Nick - There’s a little bit of crossover - with the album format, you’re obviously able to tell a lot bigger story. So when we were sequencing the record, that opening track was one of the first ones we ever wrote. It sort of opens the book. And then the story unfolds from there. But we realized that when we were doing the EP, it needs to be more concise….
N/I - More of a snapshot?
Nick - Exactly. As much as you don’t want to, you have to tighten the frame. So those first few songs appear almost exactly as they do on the record. Not that it’s an artier intro, but it starts with “Team” which is a more straightforward thought. But the idea was to set it up where the person who has not been following us for the past five years would hit the Spotify link and understand it’s rock n roll.
Allan - And then also understand the nuanced themes of the record.
Nick - Right. So I think “Team” kind of establishes that. It’s a little bolder, rock…
N/I - Straight ahead….
Nick - Yes. Punchy. And after that, going into “And Another One” is still showcasing the rock think, but with a poppier hook.
Katy - And it’s not as thrash-y? “Team” is a little thrashy. “And Another One” adds a little more nuance, whereas “Team” is a hook-y rock song.
Nick - And then “Fever” - at least on the EP - is the most ambient, feels-y track on the record, which is supposed to sort of showcase that. So the EP was to shine little lights on bigger moments of the record, that we have the straight ahead indie rock stuff, and more of the ambient textural stuff that we were all really excited about making when we recorded them. In terms of the closers - the original idea was…. We’re all obviously big music fans, so we all loved when bands got the EP with the fan tracks. They’re not necessarily on the record, and your average fan might not know.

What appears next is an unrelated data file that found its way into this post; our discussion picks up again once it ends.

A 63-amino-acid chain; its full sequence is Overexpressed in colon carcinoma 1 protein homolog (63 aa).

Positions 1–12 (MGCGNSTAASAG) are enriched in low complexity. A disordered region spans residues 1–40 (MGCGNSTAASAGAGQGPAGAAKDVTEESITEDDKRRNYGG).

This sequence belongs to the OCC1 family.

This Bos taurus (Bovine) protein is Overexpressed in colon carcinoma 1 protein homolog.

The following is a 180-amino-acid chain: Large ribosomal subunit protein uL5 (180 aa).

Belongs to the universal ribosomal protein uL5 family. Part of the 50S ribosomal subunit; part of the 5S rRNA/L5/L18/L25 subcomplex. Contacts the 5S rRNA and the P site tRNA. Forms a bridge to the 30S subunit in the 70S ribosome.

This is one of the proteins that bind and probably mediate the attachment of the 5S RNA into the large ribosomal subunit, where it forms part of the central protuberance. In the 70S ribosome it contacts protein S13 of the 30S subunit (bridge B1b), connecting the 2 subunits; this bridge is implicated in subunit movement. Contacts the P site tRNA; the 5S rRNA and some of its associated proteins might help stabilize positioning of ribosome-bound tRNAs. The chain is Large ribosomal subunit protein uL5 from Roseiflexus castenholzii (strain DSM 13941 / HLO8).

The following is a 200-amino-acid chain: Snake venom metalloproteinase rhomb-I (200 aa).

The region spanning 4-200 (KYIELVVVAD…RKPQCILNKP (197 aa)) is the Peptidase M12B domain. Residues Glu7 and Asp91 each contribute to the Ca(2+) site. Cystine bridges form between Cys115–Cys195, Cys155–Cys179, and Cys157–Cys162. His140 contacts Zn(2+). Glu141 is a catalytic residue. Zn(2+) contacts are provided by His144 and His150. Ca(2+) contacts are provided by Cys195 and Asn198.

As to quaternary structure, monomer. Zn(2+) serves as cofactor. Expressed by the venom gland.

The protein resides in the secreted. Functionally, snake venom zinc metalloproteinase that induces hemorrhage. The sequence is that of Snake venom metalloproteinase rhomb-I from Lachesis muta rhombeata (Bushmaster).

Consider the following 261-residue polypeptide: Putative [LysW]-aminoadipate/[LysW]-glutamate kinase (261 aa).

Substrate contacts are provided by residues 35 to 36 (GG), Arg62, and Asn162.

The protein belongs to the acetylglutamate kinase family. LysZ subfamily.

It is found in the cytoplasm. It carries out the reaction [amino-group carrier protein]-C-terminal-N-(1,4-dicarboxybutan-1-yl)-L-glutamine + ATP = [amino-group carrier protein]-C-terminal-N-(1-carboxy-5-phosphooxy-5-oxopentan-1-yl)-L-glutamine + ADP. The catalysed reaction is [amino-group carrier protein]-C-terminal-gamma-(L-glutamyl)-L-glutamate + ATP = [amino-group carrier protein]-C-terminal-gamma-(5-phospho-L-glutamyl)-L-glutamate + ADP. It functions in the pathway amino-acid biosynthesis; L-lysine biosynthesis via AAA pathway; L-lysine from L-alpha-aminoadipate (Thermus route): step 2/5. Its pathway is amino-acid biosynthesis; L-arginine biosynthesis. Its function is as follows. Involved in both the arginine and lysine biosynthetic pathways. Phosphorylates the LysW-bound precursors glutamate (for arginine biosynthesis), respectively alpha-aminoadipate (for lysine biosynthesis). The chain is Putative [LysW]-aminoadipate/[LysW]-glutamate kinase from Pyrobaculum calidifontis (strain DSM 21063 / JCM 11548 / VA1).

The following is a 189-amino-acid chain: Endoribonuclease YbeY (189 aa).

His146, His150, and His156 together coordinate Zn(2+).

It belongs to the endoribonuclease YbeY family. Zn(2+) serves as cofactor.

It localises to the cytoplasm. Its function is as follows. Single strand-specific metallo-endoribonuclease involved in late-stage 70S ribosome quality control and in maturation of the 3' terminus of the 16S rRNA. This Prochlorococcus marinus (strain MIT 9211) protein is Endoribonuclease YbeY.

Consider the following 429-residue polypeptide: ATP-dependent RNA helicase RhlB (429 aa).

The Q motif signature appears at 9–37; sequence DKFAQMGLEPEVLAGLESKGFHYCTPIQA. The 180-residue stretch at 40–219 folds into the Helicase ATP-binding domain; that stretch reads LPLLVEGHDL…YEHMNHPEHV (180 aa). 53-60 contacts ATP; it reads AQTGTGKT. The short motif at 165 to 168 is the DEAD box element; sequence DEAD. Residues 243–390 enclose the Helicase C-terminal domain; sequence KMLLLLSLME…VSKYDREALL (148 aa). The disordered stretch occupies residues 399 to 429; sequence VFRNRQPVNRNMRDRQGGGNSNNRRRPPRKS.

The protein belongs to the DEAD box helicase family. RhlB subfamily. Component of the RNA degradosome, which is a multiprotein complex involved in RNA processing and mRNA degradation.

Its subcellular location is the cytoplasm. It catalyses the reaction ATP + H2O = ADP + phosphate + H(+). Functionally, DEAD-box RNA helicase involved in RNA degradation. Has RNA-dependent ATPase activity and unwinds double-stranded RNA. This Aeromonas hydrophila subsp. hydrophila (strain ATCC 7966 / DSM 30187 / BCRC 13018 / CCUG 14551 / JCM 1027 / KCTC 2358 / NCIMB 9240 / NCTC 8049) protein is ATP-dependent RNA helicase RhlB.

N/I - Arctic Monkeys would do that a lot.
Nick - Exactly. Maybe they’ll play it live and you’re there with your buddy who’s a bigger fan, and he’s like “Holy fuck dude! I can’t believe they’re playing it. You’re going to love this!” Meanwhile, everyone else goes to buy beer. So we wanted to slide a couple of those in there too. But that’s what those closers were originally going to do, but then they took on a life of their own too, and through playing them live, it seems like they’ll become a little more mainstay than we originally intended. That was kind of the overall idea - to focus on some of those ideas the record covers more broadly, but with a tighter frame. And some fan tracks.
N/I - Well, we were talking about Bon Iver earlier, I think of the Beach Baby EP….
Nick - Oh dude, totally. If he plays “Blood Bank.” A hundred people lose their minds.
N/I - And live, they’re going into key changes and everything. It’s nuts live. So there’s something to that. That’s adding more dynamism not just to the live set, but to you guys in general. The way you operate and what people could potentially anticipate with future projects without the expectation of anything that is not straight ahead indie rock is a departure. There wouldn’t be the fear of obviously going for sync licensing or whatever. But I’m sure you guys have run into people telling you that in this process of putting out an EP and then and album…. I guess I shouldn’t say “I know you guys have…” But have you guys run into people telling you to float on by with singles?
Katy - Definitely. Single driven market.”
Justin - That was our first approach, when we put out “Catherine” and stuff.
Allan - That was our first approach. It was very encouraged.
Katy - That was just kind of the culture of who we were around - singles and all that.
Nick - And it was Belmont, too. That was the traditional advice from professors.
Katy - It was.